Crispin, my driver,” Gathercole offered as he spirited the card away into his jacket.

I’m not your bloody chauffeur,” offered Crispin – a slight, chestnut-haired man with a dark scowl – out of the window of the Bedford.

You just can’t get the staff these days,” Gathercole offered with a smile as he hauled open the rear door of the car. “I’ll see you soon.”

Hodgson was left shaking, at the side of the road as the car slid away into the night. Its lights reflected in his full, staring, terrified eyes.

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Inktober – Angular

angular

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[Brain scan of white matter fibers, brainstem and above. The fibers are color coded by direction: red = left-right, green = anterior-posterior, blue = ascending-descending (RGB=XYZ). The Human Connectome Project, a $40-million endeavor funded by the National Institutes of Health, aims to plot connections within the brain that enables the complex behaviors our brains perform so seamlessly.MANDATORY CREDIT: Courtesy of the Laboratory of Neuro Imaging at UCLA and Martinos Center for Biomedical Imaging at MGH / www.humanconnectomeproject.org] *** []

I have something of an on-again-off-again project to re-mystify and update Lovecraft to existential and peculiar horror, reinventing concepts from the books. This story was rejected from a couple of places, so you get it!

MI5: TOP SECRET, DoR/CISP EYES ONLY

From: [Redacted]

To: [Redacted]

Sir, an update on the Mundy situation.

Mr Mundy’s disappearance and the death of his old mentor now appear to be related. Investigations have been hampered by bad practice at the university and hostility towards police and government investigators from students. The reclusive nature of the Professor and Mundy’s absconding with his papers, along with widespread conspiracy theories and disinformation online have further hampered investigative efforts. Nonetheless we have recovered what we can from the internet and from hard drives and other sources to try and get to the bottom of matters.

We suspect cult activity but this is the kind of cult activity which may drive a new source of domestic terrorism. The investigation is still ongoing, but the team seeks direction from higher up on how they want us to proceed.

Pertinent information is attached.

[Redacted]

***

From: ReisenChew@[Redacted]

To: MundayNext@[Redacted]

Mr Mundy,

My name is Jane Riesen. I don’t know if you’ve heard of me but I interned for your great uncle, Professor Angel.

I’m sorry to bring you such bad news, especially in such as impersonal a manner as an email, but the professor died yesterday. He collapsed, suddenly on the street and died on the way to the hospital despite the best efforts of the ambulance men. Some sort of heart attack they tell me, though I’m not family and I’m sure they could tell you more.

I didn’t really know who else to contact about this as he seems to not have any family besides you. I enjoyed many of the books you sent him and noted that you inscribed them to him. A little poking around (please forgive me!) showed that you might be the only member of his family to have stayed in touch with him over the years.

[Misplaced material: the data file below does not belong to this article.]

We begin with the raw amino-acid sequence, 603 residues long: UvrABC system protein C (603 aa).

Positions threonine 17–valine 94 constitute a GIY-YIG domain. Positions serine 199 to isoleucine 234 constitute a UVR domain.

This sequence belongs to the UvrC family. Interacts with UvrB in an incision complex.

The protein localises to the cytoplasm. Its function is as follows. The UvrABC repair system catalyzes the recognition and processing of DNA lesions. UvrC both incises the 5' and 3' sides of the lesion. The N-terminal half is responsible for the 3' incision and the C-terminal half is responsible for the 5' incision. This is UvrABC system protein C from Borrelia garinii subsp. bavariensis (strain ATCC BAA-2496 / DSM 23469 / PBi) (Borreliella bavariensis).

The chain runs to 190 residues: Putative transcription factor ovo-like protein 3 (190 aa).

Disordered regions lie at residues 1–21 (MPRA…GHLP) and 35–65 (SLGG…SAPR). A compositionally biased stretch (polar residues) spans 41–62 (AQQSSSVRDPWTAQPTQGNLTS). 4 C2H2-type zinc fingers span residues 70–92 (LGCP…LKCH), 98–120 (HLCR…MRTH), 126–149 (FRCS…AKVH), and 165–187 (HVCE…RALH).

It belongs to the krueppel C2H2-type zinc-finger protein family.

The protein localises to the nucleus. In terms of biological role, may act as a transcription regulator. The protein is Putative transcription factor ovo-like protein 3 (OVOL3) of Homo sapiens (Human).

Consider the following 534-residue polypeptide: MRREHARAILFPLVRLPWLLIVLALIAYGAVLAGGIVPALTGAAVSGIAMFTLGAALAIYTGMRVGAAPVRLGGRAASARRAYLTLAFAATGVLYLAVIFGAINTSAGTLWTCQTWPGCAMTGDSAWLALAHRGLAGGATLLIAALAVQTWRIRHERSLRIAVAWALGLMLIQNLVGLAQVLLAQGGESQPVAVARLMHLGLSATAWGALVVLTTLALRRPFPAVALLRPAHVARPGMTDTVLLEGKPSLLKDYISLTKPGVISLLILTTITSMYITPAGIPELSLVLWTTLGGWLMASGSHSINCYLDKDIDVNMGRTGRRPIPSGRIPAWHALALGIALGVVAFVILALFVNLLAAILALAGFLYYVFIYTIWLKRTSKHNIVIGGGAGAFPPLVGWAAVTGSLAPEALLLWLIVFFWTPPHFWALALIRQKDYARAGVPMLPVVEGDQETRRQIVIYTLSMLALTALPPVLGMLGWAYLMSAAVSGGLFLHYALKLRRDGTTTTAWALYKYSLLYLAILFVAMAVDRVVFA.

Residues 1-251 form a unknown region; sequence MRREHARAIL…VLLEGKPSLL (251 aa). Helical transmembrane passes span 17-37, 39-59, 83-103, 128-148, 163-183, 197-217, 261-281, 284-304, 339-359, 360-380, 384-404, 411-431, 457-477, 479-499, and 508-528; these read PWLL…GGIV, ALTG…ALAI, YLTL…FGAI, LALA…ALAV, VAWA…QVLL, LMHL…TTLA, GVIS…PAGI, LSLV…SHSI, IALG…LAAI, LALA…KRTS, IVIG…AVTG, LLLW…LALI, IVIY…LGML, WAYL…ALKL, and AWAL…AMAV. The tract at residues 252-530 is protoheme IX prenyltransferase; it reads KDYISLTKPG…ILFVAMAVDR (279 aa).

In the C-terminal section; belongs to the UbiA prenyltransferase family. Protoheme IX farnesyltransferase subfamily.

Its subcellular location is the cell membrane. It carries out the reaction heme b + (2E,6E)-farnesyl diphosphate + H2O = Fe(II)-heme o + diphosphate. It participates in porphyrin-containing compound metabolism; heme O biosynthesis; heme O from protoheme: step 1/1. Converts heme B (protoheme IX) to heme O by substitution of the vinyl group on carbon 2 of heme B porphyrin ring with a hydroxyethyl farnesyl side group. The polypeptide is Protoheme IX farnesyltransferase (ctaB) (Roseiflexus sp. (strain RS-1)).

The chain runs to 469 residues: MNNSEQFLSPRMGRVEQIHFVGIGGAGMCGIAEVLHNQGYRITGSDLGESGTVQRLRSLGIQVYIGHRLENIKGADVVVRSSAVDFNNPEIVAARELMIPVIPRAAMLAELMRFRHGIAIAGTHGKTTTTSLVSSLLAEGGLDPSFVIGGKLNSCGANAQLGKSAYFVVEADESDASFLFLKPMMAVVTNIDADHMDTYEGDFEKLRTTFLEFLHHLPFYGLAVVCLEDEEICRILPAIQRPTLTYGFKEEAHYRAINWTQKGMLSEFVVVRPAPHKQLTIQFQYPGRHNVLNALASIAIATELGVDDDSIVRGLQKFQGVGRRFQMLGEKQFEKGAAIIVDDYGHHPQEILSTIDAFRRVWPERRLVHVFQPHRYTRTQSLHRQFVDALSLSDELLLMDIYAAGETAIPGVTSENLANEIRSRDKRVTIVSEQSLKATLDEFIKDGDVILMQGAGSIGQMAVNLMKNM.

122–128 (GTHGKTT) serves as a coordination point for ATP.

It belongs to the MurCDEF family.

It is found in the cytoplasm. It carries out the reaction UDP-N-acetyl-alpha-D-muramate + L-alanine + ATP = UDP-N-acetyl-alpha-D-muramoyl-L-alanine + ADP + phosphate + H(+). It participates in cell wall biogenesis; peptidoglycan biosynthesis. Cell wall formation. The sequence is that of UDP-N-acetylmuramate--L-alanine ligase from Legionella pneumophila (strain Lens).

I hope I haven’t overstepped the mark in tracking you down but there doesn’t seem to be anyone else who knew him or who cared about him, apart from me. I don’t want to clear his house of his effects until I know what’s what and whether you want anything as a memento or to preserve for the family.

I’ve attached a map so you can find the house. Here’s my number so you can let me know when you’re coming. [Redacted]

My sincere condolences on your loss, the professor was eccentric, but a good and brilliant man.

Jane Riesen

Assistant to Professor Angel

[Redacted]

***

From: MundayNext@[Redacted]

To: ReisenChew@[Redacted]

Miss Riesen,

I’ve been out of the country the last couple of weeks so please forgive the slowness of my reply. I am upset to hear about the death of my great uncle. We were quite close, despite his troubles with the rest of the family.

I will make arrangements as soon as possible to come and check the house and help you clear his things. Thank you for informing me and looking after his affairs until I can get there.

William Mundy

Author of The Grey Tide trilogy

Born on Munday

***

Mr Munday,

Enclosed are copies of your great uncle’s will and the details of his death. I have attached summarising cover letters in each case as they are quite technical documents. If there is anything further we can do to assist you, do please let us know. We endeavour to make the grieving period and the execution of the will as smooth as possible.

Sincerely,

Albert Cumming

Alexander & Courant

Solicitors

LAST WILL & TESTAMENT

THIS Last Will & Testament is made by me PROFESSOR GEORGE ANGEL of [Redacted]

I REVOKE all previous wills and codicils

I APPOINT as executors and trustees of my will ALBERT CUMMING of [Redacted] and JONATHAN COURANT of [Redacted] and should one or more of them fail to or be unable to act I APPOINT to fill any vacancy JANE RIESEN of [Redacted].

I GIVE ALL MONEY AND PROCEEDS OF MY ESTATE to JANE RIESEN of [Redacted] and ALL PAPERS AND EFFECTS DESIRED to WILLIAM MUNDAY of [Redacted] with any remaining material he does not desire to be sold or otherwise disposed of as he wishes, with resulting monies going to JANE RIESEN.

I GIVE the rest of my estate to my executors and trustees to hold on trust to pay my debts, taxes and testamentary expenses and pay the residue to JANE RIESEN of [Redacted] but if she fails to survive me by 28 days or if this gift or any part of it fails for any other reason, then I GIVE the residue of my estate or the part of it affected to WILLIAM MUNDAY of [Redacted].

I WISH my body to be LEFT FOR SCIENTIFIC OR MEDICAL RESEARCH.

***

Coroner’s Report

Decedent: ANGEL, GEORGE (PROFESSOR)

Date of Death: Monday 24th of February 2014

Cause of Death: Natural causes (Myocardial infarction)